PSS Winter '13


From Near and Far

by Melissa Sue Sorrells Galley ’05

When Haylee Moyser ’14 first stepped foot on the Hobart and William Smith Colleges campus, you could say she was a little jetlagged. After traveling for nearly 26 hours, she arrived in Upstate New York, technically, on the same day that she left Perth, Australia. “I gained a day,” says the transfer student with a laugh. “But I lose it again when I go back home at the end of the semester.”

Moyser, who transferred to Hobart and William Smith from Curtin University in Australia, has the distinct honor of traveling the most cumulative miles (about 11,400 as the crow flies) to join the Hobart and William Smith community this fall.

Joining her in the annals of students from far flung places, San-Fan Hong ’16 had what she calls a “nightmare 16-hour flight” from Taipei City, Taiwan, traveling about 7,600 miles to be on campus for Orientation.

On the opposite end of the spectrum are no less than 11 current first-year students who call Geneva, N.Y., their home and traveled, between all of them, less than 25 miles to campus. Despite their relatively brief journeys, these “locals,” like Geneva Scholarship Associates recipient Michael DeRosa ’16, have their own stories to tell.

“I didn’t want to stay close to home, but every time I visited another college, I compared it to Hobart and William Smith. Nothing could top it,” says DeRosa. Drawn to the Colleges’ strong leadership development program and commitment to community engagement, DeRosa ultimately couldn’t see himself anywhere else. “I finally figured it out that HWS was where I was meant to be.

“I’m just like San-Fan and Haylee in that respect,” he says. “I do my own laundry here on campus. I decided not to bring my car. I’ve only seen my parents twice since classes started. I’m just like any other first-year student.”

And like every other new student, all three are finding their way around their new home. For Hong, who attended Sandy Springs Friends School in Maryland for two years, the transition has, so far, been mostly smooth. “I love it here,” she says. “The campus is beautiful, and my classes are great. In just the first couple of weeks, I’ve already attended lots of different club events, and I played the piano in the President’s House.”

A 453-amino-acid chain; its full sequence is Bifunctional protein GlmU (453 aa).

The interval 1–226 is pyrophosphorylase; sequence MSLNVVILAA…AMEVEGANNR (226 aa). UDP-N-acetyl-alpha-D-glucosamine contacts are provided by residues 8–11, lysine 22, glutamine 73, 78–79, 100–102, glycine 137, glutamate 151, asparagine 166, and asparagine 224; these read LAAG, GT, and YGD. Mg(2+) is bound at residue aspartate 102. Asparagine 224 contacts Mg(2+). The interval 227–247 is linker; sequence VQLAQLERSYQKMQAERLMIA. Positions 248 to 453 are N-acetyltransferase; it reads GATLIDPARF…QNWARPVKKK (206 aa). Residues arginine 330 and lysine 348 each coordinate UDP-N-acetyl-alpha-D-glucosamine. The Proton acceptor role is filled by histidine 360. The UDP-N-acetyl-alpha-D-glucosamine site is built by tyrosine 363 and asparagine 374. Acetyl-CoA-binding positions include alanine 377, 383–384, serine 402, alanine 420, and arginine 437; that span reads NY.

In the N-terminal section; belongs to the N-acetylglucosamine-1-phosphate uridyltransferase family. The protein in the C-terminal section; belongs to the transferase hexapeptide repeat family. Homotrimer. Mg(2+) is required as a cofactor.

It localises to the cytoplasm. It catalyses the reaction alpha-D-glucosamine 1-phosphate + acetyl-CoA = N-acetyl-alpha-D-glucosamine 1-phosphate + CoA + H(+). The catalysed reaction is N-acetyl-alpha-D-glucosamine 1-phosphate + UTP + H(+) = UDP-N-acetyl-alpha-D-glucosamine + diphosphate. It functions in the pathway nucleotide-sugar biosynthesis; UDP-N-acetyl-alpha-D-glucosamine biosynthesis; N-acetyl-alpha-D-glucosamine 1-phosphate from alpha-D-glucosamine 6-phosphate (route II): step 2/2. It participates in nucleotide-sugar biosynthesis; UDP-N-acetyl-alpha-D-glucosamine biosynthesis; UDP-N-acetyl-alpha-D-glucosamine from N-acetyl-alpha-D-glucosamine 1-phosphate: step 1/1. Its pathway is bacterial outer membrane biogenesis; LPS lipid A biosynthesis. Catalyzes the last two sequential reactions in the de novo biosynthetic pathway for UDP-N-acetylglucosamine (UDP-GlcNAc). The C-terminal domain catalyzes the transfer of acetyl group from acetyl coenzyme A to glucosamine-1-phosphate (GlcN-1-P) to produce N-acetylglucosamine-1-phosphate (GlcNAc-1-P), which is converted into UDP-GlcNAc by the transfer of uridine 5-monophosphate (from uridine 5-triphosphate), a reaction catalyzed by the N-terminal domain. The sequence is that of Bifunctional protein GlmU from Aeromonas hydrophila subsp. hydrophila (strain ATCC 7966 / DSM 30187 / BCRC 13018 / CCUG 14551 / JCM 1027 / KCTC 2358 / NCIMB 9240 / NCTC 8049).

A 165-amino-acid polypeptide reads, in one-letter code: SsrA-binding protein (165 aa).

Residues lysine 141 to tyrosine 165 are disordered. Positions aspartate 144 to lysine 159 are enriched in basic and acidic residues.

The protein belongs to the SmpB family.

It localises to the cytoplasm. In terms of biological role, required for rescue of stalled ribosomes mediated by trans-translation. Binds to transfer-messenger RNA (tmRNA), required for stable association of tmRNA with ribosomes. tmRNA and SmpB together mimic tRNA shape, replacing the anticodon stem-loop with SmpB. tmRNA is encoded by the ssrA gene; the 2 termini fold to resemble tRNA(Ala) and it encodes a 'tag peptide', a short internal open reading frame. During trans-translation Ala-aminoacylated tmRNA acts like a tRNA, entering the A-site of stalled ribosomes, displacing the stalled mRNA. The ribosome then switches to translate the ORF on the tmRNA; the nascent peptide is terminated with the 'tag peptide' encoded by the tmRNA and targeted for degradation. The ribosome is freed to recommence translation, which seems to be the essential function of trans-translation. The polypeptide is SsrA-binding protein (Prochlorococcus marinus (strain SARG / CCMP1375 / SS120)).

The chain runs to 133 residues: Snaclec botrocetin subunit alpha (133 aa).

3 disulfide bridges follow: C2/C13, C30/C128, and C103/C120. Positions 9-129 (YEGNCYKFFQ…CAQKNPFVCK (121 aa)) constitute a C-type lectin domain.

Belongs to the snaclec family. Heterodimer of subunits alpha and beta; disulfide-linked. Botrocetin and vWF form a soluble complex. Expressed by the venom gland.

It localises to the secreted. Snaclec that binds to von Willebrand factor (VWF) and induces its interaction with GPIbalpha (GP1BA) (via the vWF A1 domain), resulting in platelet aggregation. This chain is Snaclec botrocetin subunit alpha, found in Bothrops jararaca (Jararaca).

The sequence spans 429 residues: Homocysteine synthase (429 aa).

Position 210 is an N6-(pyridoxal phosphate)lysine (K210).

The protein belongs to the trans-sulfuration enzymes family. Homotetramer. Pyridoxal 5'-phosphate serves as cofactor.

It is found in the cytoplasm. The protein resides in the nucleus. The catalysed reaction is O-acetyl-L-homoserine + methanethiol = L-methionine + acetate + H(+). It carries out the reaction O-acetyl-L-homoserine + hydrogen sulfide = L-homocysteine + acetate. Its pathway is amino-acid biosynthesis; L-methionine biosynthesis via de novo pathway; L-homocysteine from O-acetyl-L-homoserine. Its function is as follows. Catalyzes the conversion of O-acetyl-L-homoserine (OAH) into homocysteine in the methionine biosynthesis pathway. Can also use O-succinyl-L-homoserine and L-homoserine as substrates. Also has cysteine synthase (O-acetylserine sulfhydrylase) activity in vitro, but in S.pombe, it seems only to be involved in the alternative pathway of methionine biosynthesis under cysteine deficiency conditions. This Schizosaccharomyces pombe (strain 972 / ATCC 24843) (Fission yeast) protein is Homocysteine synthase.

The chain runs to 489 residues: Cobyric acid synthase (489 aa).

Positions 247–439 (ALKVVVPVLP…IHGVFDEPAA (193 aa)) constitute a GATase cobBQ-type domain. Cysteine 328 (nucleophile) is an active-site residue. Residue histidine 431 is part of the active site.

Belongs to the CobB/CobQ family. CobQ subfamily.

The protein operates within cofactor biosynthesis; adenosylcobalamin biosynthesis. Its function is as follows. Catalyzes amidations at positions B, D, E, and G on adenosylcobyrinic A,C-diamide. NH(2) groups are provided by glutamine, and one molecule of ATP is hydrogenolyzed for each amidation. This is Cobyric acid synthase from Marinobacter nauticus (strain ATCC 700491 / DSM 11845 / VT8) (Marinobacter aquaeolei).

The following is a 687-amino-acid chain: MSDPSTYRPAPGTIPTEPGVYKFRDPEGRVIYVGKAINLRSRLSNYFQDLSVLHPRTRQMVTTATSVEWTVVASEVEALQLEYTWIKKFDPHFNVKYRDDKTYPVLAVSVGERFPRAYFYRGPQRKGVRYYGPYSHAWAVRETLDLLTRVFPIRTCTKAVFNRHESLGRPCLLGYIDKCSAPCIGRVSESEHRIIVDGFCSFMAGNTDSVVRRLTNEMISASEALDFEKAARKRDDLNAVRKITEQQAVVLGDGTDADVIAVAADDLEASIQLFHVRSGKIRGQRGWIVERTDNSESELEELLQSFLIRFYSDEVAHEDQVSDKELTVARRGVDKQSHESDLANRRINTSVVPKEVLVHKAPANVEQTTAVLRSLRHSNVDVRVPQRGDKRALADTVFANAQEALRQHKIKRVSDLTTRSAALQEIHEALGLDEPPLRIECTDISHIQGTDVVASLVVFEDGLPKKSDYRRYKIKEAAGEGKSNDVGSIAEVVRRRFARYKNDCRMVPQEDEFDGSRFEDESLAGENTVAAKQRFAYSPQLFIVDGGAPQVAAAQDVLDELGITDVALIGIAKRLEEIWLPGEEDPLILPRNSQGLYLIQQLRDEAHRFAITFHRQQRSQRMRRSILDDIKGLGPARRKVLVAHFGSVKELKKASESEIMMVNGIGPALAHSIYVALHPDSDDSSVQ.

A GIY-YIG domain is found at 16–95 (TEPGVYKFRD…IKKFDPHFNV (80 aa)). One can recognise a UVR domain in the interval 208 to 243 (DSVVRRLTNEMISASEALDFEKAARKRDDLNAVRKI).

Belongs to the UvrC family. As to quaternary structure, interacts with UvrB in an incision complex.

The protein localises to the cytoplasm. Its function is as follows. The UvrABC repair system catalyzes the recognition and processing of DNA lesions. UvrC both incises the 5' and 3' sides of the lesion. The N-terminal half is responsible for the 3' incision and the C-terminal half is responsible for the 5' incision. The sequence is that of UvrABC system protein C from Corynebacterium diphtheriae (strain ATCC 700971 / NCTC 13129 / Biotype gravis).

Moyser, who initially came to HWS in spring 2012 as an exchange student, wasn’t as immediately sure that HWS was the right fit. “I struggled for a couple of weeks. Everyone kept telling me to stick it out because I’d have lots of ups and downs. But once I went ’up,’ so to speak, I never came back down,” she says. “All of the sudden, I just knew that this is where I am meant to be.

“Still, I’ve struggled with a language barrier that I had no idea I was even going to come up against,” says Moyser, who loves what she calls ’tomato sauce’ on her fries (we’d call it ketchup). “English is English, I thought. But it turned out to be a blessing in disguise because it’s given me a new outlook on my coursework in rhetoric and language.”

“I am struggling with my own personal culture shock. I mean, I wore a uniform every school day for years and years. What am I going to wear to class,” jokes DeRosa, who attended DeSales High School in Geneva. “Honestly, I am still finding my way around. Even though I grew up just down the street, I don’t know where everything is. Every day it’s something new that I didn’t even know I didn’t know.”

For all three of these new members of the HWS family, the Hobart and William Smith liberal arts experience was what drew them to this lakeside campus. “In Taiwan, you have to work really hard to get into college, but once you get in, it’s not as demanding,” says Hong. “Here in America, you work a lot harder. The classes are more difficult and your professors expect more from you.”

Those academic rigors also took Moyser by surprise. “During my exchange semester, I only took three courses, and I thought I was going to breeze through it, but the expectations are much higher here,” says Moyser. “Fortunately, HWS professors are amazing. They’re so accessible and willing to work with me when I’m struggling. In Australia, it’s so hard to connect with faculty members outside of class.”

DeRosa, too, is learning about American college classes for the first time. “The workload took me by surprise,” he says. “But I love that my classes are discussions instead of lectures. I’m also noticing that all of my classes are interconnected. I’m studying the same themes and ideas in philosophy and economics. It’s fascinating and kind of exciting.”


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